European Foulbrood is caused by the melissococcus pluton bacteria.
European foulbrood is a highly contagious infection. It can remain without visible signs for a long period.
Age of brood affected
Unsealed brood of 3 to 5 days old in their ‘curled up’ phase are most vulnerable to infection. Some sealed brood may be affected.
Bacteria is introduced to the larvae through infected honey. All bees may be affected by European foulbrood.
- Discoloured larvae. Larvae colour changes from glistening pearly white to:
- light brown
- dark brown.
- Discoloured gutline. Healthy gutlines are golden brown or yellow. Infected larvae gutline will appear chalky white with yellow or white bands.
- Sticky larvae liquid. Larvae will change from a watery to a sticky, then pasty consistency.
- Dried dead larvae. Larvae will dry out. They can be easily removed from the cell wall once they are fully dried. This is a difference between European and American foulbrood.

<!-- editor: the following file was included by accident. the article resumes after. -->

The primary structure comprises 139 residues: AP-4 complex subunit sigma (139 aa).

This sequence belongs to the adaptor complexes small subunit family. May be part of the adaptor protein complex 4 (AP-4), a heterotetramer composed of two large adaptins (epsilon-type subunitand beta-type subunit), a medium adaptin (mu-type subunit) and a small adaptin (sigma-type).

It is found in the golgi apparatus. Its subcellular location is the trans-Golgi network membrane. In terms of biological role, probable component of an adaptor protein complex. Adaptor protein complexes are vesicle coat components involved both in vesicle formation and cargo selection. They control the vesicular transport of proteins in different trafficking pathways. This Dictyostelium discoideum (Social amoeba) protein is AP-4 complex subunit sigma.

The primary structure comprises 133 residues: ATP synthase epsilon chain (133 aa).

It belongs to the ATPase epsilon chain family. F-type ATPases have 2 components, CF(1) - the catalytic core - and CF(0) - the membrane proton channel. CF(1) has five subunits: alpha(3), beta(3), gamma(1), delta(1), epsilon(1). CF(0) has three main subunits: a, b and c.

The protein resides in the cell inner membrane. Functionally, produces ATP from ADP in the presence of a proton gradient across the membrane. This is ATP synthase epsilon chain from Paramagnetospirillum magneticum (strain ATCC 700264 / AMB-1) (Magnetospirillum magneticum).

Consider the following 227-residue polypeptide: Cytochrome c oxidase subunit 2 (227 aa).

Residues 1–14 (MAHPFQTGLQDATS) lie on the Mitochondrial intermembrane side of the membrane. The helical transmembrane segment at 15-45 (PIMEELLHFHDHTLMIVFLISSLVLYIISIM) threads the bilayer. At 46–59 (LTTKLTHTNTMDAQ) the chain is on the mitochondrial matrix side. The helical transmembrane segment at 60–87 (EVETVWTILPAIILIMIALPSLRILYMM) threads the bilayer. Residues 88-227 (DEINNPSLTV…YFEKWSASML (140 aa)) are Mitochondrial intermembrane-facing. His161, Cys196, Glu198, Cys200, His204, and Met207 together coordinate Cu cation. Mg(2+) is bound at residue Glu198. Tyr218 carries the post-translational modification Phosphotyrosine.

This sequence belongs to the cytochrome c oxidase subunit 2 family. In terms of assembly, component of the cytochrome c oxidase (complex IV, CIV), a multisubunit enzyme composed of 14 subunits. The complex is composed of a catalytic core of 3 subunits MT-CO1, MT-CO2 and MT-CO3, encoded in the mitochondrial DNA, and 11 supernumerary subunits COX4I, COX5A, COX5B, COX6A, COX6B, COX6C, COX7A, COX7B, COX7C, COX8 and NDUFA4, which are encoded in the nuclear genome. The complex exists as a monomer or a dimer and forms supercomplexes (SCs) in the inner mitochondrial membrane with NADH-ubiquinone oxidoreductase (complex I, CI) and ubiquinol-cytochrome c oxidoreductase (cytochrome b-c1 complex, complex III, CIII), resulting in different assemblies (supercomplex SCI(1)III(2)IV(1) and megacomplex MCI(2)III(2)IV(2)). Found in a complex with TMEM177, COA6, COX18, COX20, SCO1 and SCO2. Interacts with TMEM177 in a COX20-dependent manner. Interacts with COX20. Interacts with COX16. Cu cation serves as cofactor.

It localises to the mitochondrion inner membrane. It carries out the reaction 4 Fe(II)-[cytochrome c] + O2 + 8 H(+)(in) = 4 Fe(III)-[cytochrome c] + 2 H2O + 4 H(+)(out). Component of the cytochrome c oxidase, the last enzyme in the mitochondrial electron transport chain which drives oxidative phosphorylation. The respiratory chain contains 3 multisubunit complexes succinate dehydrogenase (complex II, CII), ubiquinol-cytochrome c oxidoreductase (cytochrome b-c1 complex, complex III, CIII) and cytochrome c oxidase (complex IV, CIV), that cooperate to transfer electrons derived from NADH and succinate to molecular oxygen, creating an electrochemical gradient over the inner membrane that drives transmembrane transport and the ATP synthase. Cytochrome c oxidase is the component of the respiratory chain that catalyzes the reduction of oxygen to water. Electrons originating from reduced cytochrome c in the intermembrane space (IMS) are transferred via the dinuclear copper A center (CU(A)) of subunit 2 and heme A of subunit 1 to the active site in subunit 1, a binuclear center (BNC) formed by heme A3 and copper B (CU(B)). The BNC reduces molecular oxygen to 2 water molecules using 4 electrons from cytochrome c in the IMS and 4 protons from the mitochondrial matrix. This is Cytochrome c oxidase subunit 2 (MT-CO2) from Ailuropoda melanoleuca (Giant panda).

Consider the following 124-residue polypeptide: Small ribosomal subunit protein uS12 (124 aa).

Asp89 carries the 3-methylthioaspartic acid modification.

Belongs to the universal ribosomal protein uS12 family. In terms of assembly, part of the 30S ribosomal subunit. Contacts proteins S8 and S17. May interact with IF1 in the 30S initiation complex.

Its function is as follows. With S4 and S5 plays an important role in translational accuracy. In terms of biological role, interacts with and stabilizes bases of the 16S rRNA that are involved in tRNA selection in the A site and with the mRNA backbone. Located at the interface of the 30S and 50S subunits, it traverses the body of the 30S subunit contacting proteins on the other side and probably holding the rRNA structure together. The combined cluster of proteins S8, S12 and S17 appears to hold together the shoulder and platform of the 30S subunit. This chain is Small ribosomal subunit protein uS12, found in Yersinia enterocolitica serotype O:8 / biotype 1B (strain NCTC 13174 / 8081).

- Odor. The brood may develop a sour or foul odor if there is heavy infection.
Follow these steps to minimise the effects of European foulbrood:
- Requeen regularly from disease-resistant stock.
- Replace 2 or more brood nest combs annually with white combs or foundation. New hive material will help reduce the concentration of disease causing organisms.
- Move bees at night. This reduces heat production and associated stress on the hive.
- Make sure honey and pollen are good quality. Use artificial feeding if these aren’t available.
Antibiotics can be requested from a Primary Industries and Regions SA (PIRSA) Inspector. Only use antibiotics during a severe infection. Antibiotic residue in honey may affect market access.
Diagnosing European foulbrood
European foulbrood can be diagnosed by sending:
- smears of diseased larvae on a microscope slide
- sections of comb.
Send comb samples in a waterproof container.
Send samples to: